Headline: What is going on with Ripple?

Body:  It is said that if you drop a pebble into a still pond, the ripples could spread out almost without end.  Such seems to be the case with the cryptocurrency, Ripple.  Let’s take a look.

OK, what IS happening in the grand scheme?

In the grand scheme, two men (Mr. Larsen and Mr. Garlinghouse) started Ripple then engineered an ICO.   They used their own coin (XRP) to gain goods and services to expand Ripple; Allegedly, the two made over $1.3 Billion USD selling these “unregistered securities.”

I think I’ve seen that movie before.  Why is the SEC making such a big deal?

Alright, time to get into the wayback machine, destination, the 1930s.  The stock market was a fairly new thing, and people were of an opinion to like the new-fangled thing  So did fraudsters, and often for the same reasons.  So, Congress passed the Securities Acts of 1933 & 1934.   In short, the 1934 Act started the agency the SEC, and outlined the attributes of a security.   It was mandated that when  a security is offered, several disclosures have to be made, in a Registration Statement.   There are some regulations that will render an offering exempt from these registration requirements, but Ripple appears not to qualify for these exceptions.                                                                                                    

Issuers seeking the benefits of a public offering, including access to retail investors, broad distribution and a secondary trading market, must comply with the federal securities laws that require registration of offerings unless an exemption from registration applies,” said Stephanie Avakian, Director of the SEC’s Enforcement Division. “We allege that Ripple, Larsen, and Garlinghouse failed to register their ongoing offer and sale of billions of XRP to retail investors, which deprived potential purchasers of adequate disclosures about XRP and Ripple’s business and other important long-standing protections that are fundamental to our robust public market system.”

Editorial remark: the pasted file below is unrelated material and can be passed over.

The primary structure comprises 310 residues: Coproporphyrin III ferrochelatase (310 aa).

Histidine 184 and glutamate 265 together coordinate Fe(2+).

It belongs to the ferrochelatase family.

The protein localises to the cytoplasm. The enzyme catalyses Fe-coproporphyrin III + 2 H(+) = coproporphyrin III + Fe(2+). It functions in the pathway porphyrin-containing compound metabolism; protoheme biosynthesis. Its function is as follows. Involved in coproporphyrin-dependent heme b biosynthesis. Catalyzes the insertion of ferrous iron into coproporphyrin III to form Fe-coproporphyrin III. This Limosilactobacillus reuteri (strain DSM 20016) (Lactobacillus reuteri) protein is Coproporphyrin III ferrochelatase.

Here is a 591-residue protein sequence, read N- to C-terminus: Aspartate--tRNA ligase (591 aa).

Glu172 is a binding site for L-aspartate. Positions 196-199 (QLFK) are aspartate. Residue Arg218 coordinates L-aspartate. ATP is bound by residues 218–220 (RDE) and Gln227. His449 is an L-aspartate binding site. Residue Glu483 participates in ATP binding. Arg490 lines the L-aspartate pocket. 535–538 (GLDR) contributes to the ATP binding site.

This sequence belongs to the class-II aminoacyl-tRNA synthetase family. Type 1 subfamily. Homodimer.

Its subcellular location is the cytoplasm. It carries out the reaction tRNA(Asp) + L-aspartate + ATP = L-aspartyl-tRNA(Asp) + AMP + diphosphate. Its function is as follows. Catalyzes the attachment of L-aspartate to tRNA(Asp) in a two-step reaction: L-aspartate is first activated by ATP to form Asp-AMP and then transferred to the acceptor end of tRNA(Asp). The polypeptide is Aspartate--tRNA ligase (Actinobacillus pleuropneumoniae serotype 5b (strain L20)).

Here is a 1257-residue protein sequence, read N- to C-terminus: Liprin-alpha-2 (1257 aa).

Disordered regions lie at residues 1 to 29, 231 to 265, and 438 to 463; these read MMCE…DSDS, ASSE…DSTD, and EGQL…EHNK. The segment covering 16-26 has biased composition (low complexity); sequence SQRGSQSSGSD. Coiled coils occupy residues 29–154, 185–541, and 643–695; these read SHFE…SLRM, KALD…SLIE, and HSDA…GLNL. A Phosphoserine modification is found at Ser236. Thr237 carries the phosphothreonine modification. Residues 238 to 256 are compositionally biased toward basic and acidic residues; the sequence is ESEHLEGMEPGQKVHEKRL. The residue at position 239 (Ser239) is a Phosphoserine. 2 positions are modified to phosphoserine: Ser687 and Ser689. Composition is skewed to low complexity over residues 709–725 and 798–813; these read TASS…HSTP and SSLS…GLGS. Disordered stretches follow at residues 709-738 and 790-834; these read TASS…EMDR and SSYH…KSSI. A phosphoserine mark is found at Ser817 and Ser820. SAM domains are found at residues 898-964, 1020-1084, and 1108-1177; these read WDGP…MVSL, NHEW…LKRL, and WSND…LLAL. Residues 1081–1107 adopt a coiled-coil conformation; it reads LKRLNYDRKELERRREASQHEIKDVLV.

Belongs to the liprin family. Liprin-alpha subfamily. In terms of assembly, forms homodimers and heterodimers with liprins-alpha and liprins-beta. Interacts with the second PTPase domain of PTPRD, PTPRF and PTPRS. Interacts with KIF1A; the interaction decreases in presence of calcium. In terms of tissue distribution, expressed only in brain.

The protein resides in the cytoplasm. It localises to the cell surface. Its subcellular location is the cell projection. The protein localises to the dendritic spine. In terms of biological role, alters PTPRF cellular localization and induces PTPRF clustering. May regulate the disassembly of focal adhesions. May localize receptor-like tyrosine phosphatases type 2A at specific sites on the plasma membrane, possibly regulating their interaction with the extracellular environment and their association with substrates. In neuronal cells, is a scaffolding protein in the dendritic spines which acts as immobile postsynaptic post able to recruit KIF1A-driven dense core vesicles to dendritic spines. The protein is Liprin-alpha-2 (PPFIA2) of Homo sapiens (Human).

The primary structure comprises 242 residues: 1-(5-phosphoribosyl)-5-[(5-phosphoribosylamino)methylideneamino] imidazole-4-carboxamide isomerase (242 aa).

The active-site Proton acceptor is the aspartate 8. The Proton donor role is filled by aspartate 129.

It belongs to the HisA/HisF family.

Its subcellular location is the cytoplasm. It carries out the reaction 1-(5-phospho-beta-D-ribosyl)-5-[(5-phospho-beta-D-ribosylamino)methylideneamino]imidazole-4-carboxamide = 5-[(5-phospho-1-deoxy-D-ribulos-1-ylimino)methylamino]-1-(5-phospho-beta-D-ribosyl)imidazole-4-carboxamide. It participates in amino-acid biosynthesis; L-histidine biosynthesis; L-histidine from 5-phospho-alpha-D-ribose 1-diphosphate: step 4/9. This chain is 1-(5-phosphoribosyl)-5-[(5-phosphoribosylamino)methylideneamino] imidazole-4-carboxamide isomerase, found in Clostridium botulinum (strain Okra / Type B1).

So, what is the big question here?

The big question is whether or not the XRP tokens constitute a security under existing law.  For sure, there are exceptions to registration, but it would appear that they do not fall under the requirements for either of these very few exceptions (loopholes?)  We shall see.  The silent part that is not to be read aloud, is that the SEC, after a win, would be the sheriff of future cryptocurrency offerings.    This would  naturally lead to an increased budget for the SEC, and that is worth fighting for.   Isn’t it?   If it is instead classed as a commodity, the dreaded CFTC would get a sizable piece of this new federal pie.

So, who else is involved in this circus?

In the ring nextdoor is the Chamber of Digital Commerce (The other CDC) which filed an amicus brief to support Ripple.   In the brief  they explain to the Court how incredibly important it is to finally answer this most vexing question. Many third parties have offered supporting documents to the court, including The Blockchain Association, Coinbase and  ICAN.  Others are piling on in social media forums, especially Twitter.   Ripple’s counsel went online and made the case that XRP tokens do not satisfy all of the 4 prongs of the Howey test, as prescribed in the Supreme Court decision.  (I promise to not go too deep here.) 

The Howey test consists of four elements often referred to as prongs. According to the test, a transaction is a security if it is (1) an investment of money, (2) in a common enterprise, (3) with the expectation of profit, or (4) to be derived from the efforts of others. All four test conditions must be met, and the test can only be applied retrospectively.  See?  Not too bad, right?  (Now, you know why Howey might rhyme with “owie.”)

The Verdict

It would appear that the case continues to be fought.   But, before the case is actually “heard” there will definitely be years of “motion practice” where procedural details related to the case are ironed out, and it would appear that Ripple just won a pretty major victory in one of these small duels.  I guess the moral of the story is that the law is a continually evolving thing, unfolding as it has to in response to new business practices.  This is likely as it should be, and we should all be patient to see what happens.   BTW, I think there’s going to be an upcoming, exciting ICO!!  It’s called “K-coin.”     My slogan might be, “Have your K, and eat it too.”  (My marketing materials are being worked on right now.)  What do you think?


SEC.gov | SEC Charges Ripple and Two Executives with Conducting $1.3 Billion Unregistered Securities Offering

SEC vs. Ripple (investopedia.com)

The SEC vs. Ripple lawsuit: Everything you need to know (cointelegraph.com)

Why the lawsuit against Ripple and XRP is a landmark case (cryptoforinnovation.org)

 Editor’s Note: Please note that the information contained herein is meant only for general education: This should not be construed as Tax Advice.   Personal attributes could make a material difference in the advice given, so, before taking action, please consult your tax advisor or CPA.


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